Kyoto, Japan

Man holding flag during Gion Festival

I really looked forward to my trip to Kyoto, especially because it started off with a ride on Japan’s Shinkansen, or bullet train. Expensive as hell, but totally worth the experience and the speed. The trip took about two hour, with the train reaching speeds of hundreds of kilometres per hour as we blasted through the Japanese countryside.

Boarding the Shinkansen

Boarding the Shinkansen at Tokyo Station

Upon arrival in Kyoto I headed straight to my hostel, a place called The Millennials Kyoto. Their standout features are the fantastic common meeting space on the top floor, the free beer hour every night, and the fact that each person gets an iPod Touch that controls their lights, fan, and even their bed angle. Futuuuuuuuuure

The Millennials Kyoto

My pod at The Millennials Kyoto

I got the opportunity to meet some super fun people while I was there. It’s amazing how free beer can bring people together! We grabbed an awesome dinner as a group, I think it must have been my third night? Regardless, we went to a place just down the street Chao Chao Gyoza Shijo Kawaramachi (say that 10 times fast!), where you order lots of small dishes. It honestly seemed like we were ordering an endless supply of food, we were so hungry!

Dinner at Chao Chao Gyoza Shijo Kawaramachi

Group selfie! Thanks for the great dinner guys

Kyoto was relatively untouched during World War II, so lots of its cultural heritage has been preserved, which makes for some fantastic visits to local temples and shrines. I especially want to highlight three of the ones I got the chance to see.

The first is Kinkaku-ji, meaning “Temple of the Golden Pavilion.” It is probably one of the most famous temples in all of Japan, and deservedly so. The primary building is covered in pure gold leaf and surrounded by water and woodland, making for a beautifully serene viewing experience. Despite the relatively large number of people, I didn’t feel that anyone was jostling to get photos, but maybe that’s just because the temple is gorgeous from any angle.

Kinkaku-ji Temple

Kinkaku-ji over the water

I would have loved to spend more time there, but I had a tight schedule as I had booked a tea ceremony at Koto Tea Ceremony. Not only that, but I arrived at the temple later than I expected due to roads being closed for the city’s annual Gion Matsuri, or Gion Festival!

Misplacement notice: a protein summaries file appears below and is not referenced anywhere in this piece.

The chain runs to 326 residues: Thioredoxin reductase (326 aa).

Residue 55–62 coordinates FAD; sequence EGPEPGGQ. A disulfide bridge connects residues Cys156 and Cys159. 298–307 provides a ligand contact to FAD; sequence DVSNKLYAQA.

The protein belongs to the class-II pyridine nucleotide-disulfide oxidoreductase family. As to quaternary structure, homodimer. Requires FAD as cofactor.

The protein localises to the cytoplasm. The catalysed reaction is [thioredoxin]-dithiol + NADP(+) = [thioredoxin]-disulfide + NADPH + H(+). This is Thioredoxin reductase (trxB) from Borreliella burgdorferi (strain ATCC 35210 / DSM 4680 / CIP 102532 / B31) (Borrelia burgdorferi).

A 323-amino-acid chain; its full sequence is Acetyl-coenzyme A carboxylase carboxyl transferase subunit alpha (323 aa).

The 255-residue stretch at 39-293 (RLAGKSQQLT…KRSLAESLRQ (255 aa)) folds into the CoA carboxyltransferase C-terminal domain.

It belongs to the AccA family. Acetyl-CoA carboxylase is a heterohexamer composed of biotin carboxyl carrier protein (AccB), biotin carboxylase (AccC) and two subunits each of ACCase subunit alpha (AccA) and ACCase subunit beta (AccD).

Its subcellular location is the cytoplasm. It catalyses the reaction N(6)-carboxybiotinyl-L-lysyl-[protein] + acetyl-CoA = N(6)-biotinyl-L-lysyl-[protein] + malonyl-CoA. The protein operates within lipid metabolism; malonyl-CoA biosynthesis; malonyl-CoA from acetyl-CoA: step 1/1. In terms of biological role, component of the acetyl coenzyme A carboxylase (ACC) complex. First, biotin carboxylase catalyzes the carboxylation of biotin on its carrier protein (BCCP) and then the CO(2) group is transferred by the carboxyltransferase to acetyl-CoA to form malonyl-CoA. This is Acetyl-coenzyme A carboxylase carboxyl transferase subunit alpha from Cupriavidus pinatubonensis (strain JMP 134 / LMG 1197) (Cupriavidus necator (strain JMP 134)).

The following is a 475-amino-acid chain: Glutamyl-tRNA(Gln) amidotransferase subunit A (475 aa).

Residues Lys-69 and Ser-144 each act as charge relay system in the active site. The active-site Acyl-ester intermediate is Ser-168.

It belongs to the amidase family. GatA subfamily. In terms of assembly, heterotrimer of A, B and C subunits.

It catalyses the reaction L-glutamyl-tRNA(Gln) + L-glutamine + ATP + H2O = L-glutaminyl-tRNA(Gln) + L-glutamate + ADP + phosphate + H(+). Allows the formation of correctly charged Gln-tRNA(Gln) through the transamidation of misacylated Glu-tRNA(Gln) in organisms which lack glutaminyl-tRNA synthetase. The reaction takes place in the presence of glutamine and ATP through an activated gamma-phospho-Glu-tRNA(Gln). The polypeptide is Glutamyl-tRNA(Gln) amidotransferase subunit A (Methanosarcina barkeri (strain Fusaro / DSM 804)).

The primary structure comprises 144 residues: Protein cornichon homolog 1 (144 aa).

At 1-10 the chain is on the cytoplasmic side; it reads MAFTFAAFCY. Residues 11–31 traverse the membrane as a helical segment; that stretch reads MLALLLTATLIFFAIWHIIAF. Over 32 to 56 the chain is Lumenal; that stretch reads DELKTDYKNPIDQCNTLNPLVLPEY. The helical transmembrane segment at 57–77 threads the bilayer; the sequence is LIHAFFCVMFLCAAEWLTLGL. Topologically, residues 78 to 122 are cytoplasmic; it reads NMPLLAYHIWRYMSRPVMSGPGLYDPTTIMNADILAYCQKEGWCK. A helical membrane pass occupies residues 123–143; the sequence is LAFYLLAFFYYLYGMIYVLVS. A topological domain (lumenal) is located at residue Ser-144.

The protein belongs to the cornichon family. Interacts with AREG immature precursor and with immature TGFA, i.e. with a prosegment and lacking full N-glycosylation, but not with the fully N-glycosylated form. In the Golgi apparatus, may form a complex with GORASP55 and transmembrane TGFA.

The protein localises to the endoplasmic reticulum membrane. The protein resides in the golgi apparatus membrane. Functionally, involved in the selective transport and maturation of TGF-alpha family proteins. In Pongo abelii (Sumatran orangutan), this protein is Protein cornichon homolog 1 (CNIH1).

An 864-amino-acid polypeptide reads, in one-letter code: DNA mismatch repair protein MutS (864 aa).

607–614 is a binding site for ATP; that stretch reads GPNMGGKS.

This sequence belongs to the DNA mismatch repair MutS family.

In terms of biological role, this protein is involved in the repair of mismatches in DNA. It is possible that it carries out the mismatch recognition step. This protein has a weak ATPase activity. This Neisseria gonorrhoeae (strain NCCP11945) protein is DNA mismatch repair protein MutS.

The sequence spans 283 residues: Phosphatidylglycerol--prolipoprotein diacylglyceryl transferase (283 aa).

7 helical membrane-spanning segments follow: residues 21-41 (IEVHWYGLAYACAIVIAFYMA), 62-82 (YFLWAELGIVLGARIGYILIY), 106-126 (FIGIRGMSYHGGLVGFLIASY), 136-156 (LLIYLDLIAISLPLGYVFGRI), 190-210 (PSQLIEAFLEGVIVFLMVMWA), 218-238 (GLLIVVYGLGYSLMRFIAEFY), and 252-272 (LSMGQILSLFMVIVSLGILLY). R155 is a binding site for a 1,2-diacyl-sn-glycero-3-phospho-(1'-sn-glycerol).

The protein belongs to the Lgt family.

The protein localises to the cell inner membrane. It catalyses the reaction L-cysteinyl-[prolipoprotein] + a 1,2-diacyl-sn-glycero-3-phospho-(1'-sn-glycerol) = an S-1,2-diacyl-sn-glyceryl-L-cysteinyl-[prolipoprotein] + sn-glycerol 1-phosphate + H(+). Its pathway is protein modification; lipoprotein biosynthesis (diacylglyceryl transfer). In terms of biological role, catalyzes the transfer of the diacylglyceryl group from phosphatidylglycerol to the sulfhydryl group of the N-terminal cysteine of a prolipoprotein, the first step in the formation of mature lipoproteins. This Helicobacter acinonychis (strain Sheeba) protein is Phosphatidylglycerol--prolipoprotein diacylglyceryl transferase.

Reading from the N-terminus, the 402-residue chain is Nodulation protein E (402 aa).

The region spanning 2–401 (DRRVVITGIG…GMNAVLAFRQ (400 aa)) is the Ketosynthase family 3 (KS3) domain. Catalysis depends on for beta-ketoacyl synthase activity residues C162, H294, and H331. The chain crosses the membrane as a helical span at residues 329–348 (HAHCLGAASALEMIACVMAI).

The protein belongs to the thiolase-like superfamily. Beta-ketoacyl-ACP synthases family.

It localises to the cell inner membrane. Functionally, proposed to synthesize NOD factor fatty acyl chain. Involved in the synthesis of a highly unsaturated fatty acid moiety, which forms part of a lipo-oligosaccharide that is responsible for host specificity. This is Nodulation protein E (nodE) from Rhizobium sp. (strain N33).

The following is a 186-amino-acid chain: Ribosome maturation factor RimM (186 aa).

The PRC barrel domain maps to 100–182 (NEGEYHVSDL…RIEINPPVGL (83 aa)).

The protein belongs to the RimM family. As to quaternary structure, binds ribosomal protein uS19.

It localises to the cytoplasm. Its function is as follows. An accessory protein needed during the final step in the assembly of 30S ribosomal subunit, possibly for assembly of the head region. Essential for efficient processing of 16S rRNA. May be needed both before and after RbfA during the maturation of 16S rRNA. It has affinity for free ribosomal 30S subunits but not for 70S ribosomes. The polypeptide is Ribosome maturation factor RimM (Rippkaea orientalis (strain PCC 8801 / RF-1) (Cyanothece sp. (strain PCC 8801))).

The next shrine I visited was another internationally renowned attraction, Fushimi Inari-taisha Shrine. The shrine is famous for its many, many thousands of orange torii, or gates, that visitors walk through. Even the small prayer locations off the main path had miniature gates on them! There were lots of tourists (and some locals) clamouring to get photos, but I found a 40 minute hike that fewer people seemed to be doing, especially since it was so hot and sunny that day. The hike took me to the top of a small mountain, which provided an amazing view over the city of Kyoto.

Fushimi Inari-taisha Shrine

Gazing out over Kyoto at the beginning of the hike near Fushimi Inari-taisha Shrine

The final place I want to call out is Kennin-ji Temple. Still used day to day by local monks, this temple features various rock gardens, as well as a building with a painting of twin dragons on the ceiling. This was a much less touristy place than the other two mentioned above, and as such was so much quieter. We were given sandals to walk around in, so as to not track dirt into the temple, and exploring the grounds while it rained lightly outside proved to be a very relaxing experience.

Kennin-ji Temple

Who knew a pile of rocks could be so mesmerizing?

And that’s most of it! I did other things here and there while visiting Kyoto, including a day trip to Nara, but I won’t go into all the little details here. Instead, you can check out my experiences in Nara, or move ahead to the last city on my Japan itinerary - Osaka!

Want more? Check out an overview of my Japan trip here!

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